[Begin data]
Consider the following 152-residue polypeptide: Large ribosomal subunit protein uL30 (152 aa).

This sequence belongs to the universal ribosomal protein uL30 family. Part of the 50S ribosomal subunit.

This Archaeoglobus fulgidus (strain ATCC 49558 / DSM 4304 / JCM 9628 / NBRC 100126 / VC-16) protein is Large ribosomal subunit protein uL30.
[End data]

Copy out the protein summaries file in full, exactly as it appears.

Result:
Consider the following 152-residue polypeptide: Large ribosomal subunit protein uL30 (152 aa).

This sequence belongs to the universal ribosomal protein uL30 family. Part of the 50S ribosomal subunit.

This Archaeoglobus fulgidus (strain ATCC 49558 / DSM 4304 / JCM 9628 / NBRC 100126 / VC-16) protein is Large ribosomal subunit protein uL30.